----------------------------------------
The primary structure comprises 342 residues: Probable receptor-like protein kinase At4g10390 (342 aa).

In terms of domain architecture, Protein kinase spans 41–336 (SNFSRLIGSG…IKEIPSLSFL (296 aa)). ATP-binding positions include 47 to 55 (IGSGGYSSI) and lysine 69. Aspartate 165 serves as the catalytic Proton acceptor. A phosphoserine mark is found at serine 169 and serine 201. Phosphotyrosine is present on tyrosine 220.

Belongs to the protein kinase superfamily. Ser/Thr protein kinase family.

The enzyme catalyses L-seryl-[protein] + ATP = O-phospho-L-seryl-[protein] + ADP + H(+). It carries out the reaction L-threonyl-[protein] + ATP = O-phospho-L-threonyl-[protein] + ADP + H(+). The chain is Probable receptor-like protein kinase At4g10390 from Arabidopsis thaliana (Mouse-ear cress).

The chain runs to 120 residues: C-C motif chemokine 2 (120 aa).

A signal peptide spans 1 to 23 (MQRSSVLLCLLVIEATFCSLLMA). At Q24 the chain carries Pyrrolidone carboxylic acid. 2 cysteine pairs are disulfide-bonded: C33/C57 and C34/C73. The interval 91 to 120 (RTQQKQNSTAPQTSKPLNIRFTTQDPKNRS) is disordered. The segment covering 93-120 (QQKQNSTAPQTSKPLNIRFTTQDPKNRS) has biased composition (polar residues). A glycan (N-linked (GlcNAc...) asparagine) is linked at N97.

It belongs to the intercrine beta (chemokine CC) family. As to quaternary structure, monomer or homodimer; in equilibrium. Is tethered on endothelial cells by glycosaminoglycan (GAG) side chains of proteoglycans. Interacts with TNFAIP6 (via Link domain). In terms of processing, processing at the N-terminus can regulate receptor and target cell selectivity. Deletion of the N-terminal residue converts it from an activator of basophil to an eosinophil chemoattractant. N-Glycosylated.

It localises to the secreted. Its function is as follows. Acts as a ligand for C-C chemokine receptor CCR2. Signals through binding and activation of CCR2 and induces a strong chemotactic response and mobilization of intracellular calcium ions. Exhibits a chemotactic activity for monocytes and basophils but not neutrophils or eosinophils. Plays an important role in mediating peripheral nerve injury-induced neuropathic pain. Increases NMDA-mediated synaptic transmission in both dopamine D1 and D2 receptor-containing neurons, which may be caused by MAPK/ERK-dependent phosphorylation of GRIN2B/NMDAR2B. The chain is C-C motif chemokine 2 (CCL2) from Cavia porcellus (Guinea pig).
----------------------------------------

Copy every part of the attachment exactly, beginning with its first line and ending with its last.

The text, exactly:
The primary structure comprises 342 residues: Probable receptor-like protein kinase At4g10390 (342 aa).

In terms of domain architecture, Protein kinase spans 41–336 (SNFSRLIGSG…IKEIPSLSFL (296 aa)). ATP-binding positions include 47 to 55 (IGSGGYSSI) and lysine 69. Aspartate 165 serves as the catalytic Proton acceptor. A phosphoserine mark is found at serine 169 and serine 201. Phosphotyrosine is present on tyrosine 220.

Belongs to the protein kinase superfamily. Ser/Thr protein kinase family.

The enzyme catalyses L-seryl-[protein] + ATP = O-phospho-L-seryl-[protein] + ADP + H(+). It carries out the reaction L-threonyl-[protein] + ATP = O-phospho-L-threonyl-[protein] + ADP + H(+). The chain is Probable receptor-like protein kinase At4g10390 from Arabidopsis thaliana (Mouse-ear cress).

The chain runs to 120 residues: C-C motif chemokine 2 (120 aa).

A signal peptide spans 1 to 23 (MQRSSVLLCLLVIEATFCSLLMA). At Q24 the chain carries Pyrrolidone carboxylic acid. 2 cysteine pairs are disulfide-bonded: C33/C57 and C34/C73. The interval 91 to 120 (RTQQKQNSTAPQTSKPLNIRFTTQDPKNRS) is disordered. The segment covering 93-120 (QQKQNSTAPQTSKPLNIRFTTQDPKNRS) has biased composition (polar residues). A glycan (N-linked (GlcNAc...) asparagine) is linked at N97.

It belongs to the intercrine beta (chemokine CC) family. As to quaternary structure, monomer or homodimer; in equilibrium. Is tethered on endothelial cells by glycosaminoglycan (GAG) side chains of proteoglycans. Interacts with TNFAIP6 (via Link domain). In terms of processing, processing at the N-terminus can regulate receptor and target cell selectivity. Deletion of the N-terminal residue converts it from an activator of basophil to an eosinophil chemoattractant. N-Glycosylated.

It localises to the secreted. Its function is as follows. Acts as a ligand for C-C chemokine receptor CCR2. Signals through binding and activation of CCR2 and induces a strong chemotactic response and mobilization of intracellular calcium ions. Exhibits a chemotactic activity for monocytes and basophils but not neutrophils or eosinophils. Plays an important role in mediating peripheral nerve injury-induced neuropathic pain. Increases NMDA-mediated synaptic transmission in both dopamine D1 and D2 receptor-containing neurons, which may be caused by MAPK/ERK-dependent phosphorylation of GRIN2B/NMDAR2B. The chain is C-C motif chemokine 2 (CCL2) from Cavia porcellus (Guinea pig).